COLUMBUS - Bars and restaurants seeking a piece of the state's expanding gambling action by getting their own slotslike skill-based games came up empty last night as lawmakers worked toward agreement on rules governing Ohio's new casinos.
The Republican-controlled Senate voted 20-12 along party lines last night on a bill that would implement the constitutional amendment that voters approved last November authorizing one 24-hour, Las Vegas-style casino each in Toledo, Cleveland, Columbus, and Cincinnati.
Facing a deadline for legislative action of midnight tonight, the Democratic-controlled House is expected to reject the bill to set up a last-minute conference committee to hammer out a quick compromise.
"We have public trust at stake here … This is our mandate,'' said Rep. Kenny Yuko (D., Richmond Heights), the bill's sponsor.
Among the key issues that remain in dispute:
•Potentially thousands of skill-based games at bars, restaurants, and clubs far removed from the four casino sites.
The House had given approval for such games, which critics have characterized as slot machines in disguise. The Senate, however, has removed that authorization.
•Urban job-training programs. The House had earmarked $70 million in casino workforce development funds for such programs, much to the chagrin of rural and suburban areas. The Senate killed that provision.
•Casino fees. The House wanted to charge casinos $2 million to apply for operating licenses while the Senate initially set the figure at $1 million.
The compromise: $1.5 million. The casinos, however, will still have to pay $20,000 for a casino-wide state liquor license.
Sen. Keith Faber (R., Celina) defended the decision to remove the appropriation for urban workforce development
"To pick specific workforce initiatives - whether it's urban initiatives, rural initiatives, or other initiatives - without a competitive process … would be merely picking politically favored initiatives over others,'' he said.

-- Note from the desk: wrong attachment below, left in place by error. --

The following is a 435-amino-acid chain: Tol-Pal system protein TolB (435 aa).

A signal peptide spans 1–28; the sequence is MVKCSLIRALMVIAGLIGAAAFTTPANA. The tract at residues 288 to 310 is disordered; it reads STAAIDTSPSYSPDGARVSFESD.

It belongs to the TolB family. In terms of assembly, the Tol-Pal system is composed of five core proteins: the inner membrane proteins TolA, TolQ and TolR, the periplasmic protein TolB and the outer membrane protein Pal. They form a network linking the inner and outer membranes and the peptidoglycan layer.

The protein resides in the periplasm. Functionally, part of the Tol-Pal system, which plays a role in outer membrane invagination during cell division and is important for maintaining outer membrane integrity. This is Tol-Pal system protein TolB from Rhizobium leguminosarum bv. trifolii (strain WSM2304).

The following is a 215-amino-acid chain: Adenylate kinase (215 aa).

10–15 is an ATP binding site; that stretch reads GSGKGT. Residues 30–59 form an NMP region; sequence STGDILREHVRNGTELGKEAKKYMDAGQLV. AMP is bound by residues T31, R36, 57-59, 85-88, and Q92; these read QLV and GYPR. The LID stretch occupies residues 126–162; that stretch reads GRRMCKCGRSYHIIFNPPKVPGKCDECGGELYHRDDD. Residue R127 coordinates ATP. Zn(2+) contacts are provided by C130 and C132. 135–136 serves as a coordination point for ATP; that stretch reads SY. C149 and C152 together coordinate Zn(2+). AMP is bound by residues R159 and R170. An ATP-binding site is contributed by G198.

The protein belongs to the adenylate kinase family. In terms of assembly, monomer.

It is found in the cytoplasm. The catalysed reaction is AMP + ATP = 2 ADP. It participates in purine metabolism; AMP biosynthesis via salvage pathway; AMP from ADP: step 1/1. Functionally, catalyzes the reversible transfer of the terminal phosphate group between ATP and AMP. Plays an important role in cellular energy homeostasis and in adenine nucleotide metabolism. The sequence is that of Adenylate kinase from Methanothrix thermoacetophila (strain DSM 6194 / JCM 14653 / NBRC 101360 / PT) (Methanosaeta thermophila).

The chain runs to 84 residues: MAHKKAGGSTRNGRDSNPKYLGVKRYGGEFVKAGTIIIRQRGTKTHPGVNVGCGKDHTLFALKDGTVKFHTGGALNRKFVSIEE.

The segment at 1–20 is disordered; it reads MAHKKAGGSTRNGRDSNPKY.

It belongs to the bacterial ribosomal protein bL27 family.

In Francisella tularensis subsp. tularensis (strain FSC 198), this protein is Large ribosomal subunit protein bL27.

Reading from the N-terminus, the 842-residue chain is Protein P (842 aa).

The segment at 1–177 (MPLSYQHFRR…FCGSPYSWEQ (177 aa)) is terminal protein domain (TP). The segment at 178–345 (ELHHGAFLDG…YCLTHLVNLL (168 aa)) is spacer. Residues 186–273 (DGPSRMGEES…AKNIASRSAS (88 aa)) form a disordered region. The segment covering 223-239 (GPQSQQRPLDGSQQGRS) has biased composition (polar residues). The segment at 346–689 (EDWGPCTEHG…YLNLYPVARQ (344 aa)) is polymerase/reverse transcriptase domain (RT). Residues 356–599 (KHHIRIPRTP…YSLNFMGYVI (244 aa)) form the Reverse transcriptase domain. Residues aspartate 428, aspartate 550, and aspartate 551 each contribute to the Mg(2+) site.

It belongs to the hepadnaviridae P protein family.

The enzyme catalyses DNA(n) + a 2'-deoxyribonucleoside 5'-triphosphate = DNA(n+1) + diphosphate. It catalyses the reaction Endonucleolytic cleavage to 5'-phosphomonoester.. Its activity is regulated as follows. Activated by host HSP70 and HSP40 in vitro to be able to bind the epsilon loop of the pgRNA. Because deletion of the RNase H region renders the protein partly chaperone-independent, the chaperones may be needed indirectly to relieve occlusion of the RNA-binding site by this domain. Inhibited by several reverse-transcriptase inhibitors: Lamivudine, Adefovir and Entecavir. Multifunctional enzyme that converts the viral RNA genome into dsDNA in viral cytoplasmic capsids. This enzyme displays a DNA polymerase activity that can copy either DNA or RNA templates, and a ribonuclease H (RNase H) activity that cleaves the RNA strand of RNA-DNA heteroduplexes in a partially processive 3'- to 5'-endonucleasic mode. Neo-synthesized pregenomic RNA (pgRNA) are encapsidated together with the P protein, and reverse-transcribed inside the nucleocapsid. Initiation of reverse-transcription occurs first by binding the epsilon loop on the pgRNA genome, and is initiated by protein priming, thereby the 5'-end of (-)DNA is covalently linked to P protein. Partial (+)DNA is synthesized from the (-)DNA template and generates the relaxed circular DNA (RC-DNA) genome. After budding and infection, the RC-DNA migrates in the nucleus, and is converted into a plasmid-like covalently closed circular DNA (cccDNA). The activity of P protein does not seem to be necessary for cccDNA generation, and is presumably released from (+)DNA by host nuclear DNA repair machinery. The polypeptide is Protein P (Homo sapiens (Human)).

Sen. Teresa Fedor (D., Toledo), however, questioned the lack of an appropriation for operation of the soon-to-be-created state casino gaming commission that will license and regulate the casinos.
"I'm not sure how we get started unless we have that casino control commission ready to go,'' she said.
Meanwhile, the Department of Taxation questioned a provision that would allow Ohioans to use their gambling losses to offset their winnings when it comes to paying state income taxes, much as they do now with federal taxes.
"We have a fiscally tight budget,'' spokesman John Kohlstrand said. "This is a deduction that is not paid for.''
He estimated the state could lose $15 million in the next fiscal year to begin July 1 simply from Ohio residents who experience losses in Las Vegas or elsewhere but currently pay state taxes based solely on winnings.
He said the state could forfeit $30 million to $40 million a year that it might otherwise collect once all four casinos are running.
In other action, the Senate:
•Voted 24-8 to kill a now suspended inmate worker program at the Governor's Residence that had been championed by Gov. Ted Strickland but had come under fire by the Ohio inspector general and Republicans for lack of proper supervision. The bill, triggered following the controversy of a cancelled contraband sting at the mansion in January, is not expected to be embraced by the Democratic-controlled House.
•Voted 24-8 to ban creation of an animal-human hybrid by transplanting a human embryo into an animal's womb and vice versa. The bill now goes to the House for consideration. The sponsor, Sen. Stephen Buehrer (R., Delta), said the bill is a reaction to experiments taking place in other countries that he said threaten to turn science fiction into reality.
•Approved a bill mandating that a new budget commission meet at least six times between July 1 and Nov. 30 when its report is due. The commission is charged with making recommendations to deal with what is expected to be a shortfall measuring as wide as $8 billion in the next two-year budget. The amendment was proposed by Rep. Randy Gardner (R., Bowling Green).
Contact Jim Provance at:
or 614-221-0496.39.96196 -83.00298 Bars and restaurants seeking a piece of the state's expanding gambling action by getting their own slotslike skill-based games came up empty Wednesday night as lawmakers worked toward agreement on rules governing Ohio's new casinos.